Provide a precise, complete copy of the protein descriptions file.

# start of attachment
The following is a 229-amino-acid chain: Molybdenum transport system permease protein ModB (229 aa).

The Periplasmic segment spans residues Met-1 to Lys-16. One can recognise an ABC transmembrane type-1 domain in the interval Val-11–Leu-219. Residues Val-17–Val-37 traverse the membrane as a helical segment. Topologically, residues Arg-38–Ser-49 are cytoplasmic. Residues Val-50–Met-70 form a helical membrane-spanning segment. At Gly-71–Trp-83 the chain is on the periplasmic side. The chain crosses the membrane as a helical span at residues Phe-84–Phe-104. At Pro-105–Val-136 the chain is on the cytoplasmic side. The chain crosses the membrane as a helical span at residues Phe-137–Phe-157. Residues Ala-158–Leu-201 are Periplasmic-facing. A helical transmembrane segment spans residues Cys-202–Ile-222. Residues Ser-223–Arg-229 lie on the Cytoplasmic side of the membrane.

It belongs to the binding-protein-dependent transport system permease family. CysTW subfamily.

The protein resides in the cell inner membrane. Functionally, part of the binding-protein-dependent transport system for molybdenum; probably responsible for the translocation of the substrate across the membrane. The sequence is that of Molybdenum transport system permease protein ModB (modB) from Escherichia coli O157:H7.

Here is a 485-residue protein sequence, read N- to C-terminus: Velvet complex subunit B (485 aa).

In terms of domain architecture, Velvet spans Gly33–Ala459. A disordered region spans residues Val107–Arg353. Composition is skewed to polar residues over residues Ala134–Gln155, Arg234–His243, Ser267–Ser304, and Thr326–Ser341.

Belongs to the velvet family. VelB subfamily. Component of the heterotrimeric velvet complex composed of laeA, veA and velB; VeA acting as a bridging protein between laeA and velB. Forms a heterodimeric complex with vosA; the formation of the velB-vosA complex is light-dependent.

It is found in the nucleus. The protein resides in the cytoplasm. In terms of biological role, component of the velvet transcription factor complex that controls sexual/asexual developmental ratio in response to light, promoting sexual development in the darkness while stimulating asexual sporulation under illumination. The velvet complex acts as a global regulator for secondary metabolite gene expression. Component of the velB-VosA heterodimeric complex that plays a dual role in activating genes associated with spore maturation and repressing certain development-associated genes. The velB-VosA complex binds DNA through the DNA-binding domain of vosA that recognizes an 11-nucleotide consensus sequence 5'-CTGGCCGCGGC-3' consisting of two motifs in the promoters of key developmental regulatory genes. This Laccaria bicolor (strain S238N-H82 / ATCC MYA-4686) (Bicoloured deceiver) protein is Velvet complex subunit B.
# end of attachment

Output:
The following is a 229-amino-acid chain: Molybdenum transport system permease protein ModB (229 aa).

The Periplasmic segment spans residues Met-1 to Lys-16. One can recognise an ABC transmembrane type-1 domain in the interval Val-11–Leu-219. Residues Val-17–Val-37 traverse the membrane as a helical segment. Topologically, residues Arg-38–Ser-49 are cytoplasmic. Residues Val-50–Met-70 form a helical membrane-spanning segment. At Gly-71–Trp-83 the chain is on the periplasmic side. The chain crosses the membrane as a helical span at residues Phe-84–Phe-104. At Pro-105–Val-136 the chain is on the cytoplasmic side. The chain crosses the membrane as a helical span at residues Phe-137–Phe-157. Residues Ala-158–Leu-201 are Periplasmic-facing. A helical transmembrane segment spans residues Cys-202–Ile-222. Residues Ser-223–Arg-229 lie on the Cytoplasmic side of the membrane.

It belongs to the binding-protein-dependent transport system permease family. CysTW subfamily.

The protein resides in the cell inner membrane. Functionally, part of the binding-protein-dependent transport system for molybdenum; probably responsible for the translocation of the substrate across the membrane. The sequence is that of Molybdenum transport system permease protein ModB (modB) from Escherichia coli O157:H7.

Here is a 485-residue protein sequence, read N- to C-terminus: Velvet complex subunit B (485 aa).

In terms of domain architecture, Velvet spans Gly33–Ala459. A disordered region spans residues Val107–Arg353. Composition is skewed to polar residues over residues Ala134–Gln155, Arg234–His243, Ser267–Ser304, and Thr326–Ser341.

Belongs to the velvet family. VelB subfamily. Component of the heterotrimeric velvet complex composed of laeA, veA and velB; VeA acting as a bridging protein between laeA and velB. Forms a heterodimeric complex with vosA; the formation of the velB-vosA complex is light-dependent.

It is found in the nucleus. The protein resides in the cytoplasm. In terms of biological role, component of the velvet transcription factor complex that controls sexual/asexual developmental ratio in response to light, promoting sexual development in the darkness while stimulating asexual sporulation under illumination. The velvet complex acts as a global regulator for secondary metabolite gene expression. Component of the velB-VosA heterodimeric complex that plays a dual role in activating genes associated with spore maturation and repressing certain development-associated genes. The velB-VosA complex binds DNA through the DNA-binding domain of vosA that recognizes an 11-nucleotide consensus sequence 5'-CTGGCCGCGGC-3' consisting of two motifs in the promoters of key developmental regulatory genes. This Laccaria bicolor (strain S238N-H82 / ATCC MYA-4686) (Bicoloured deceiver) protein is Velvet complex subunit B.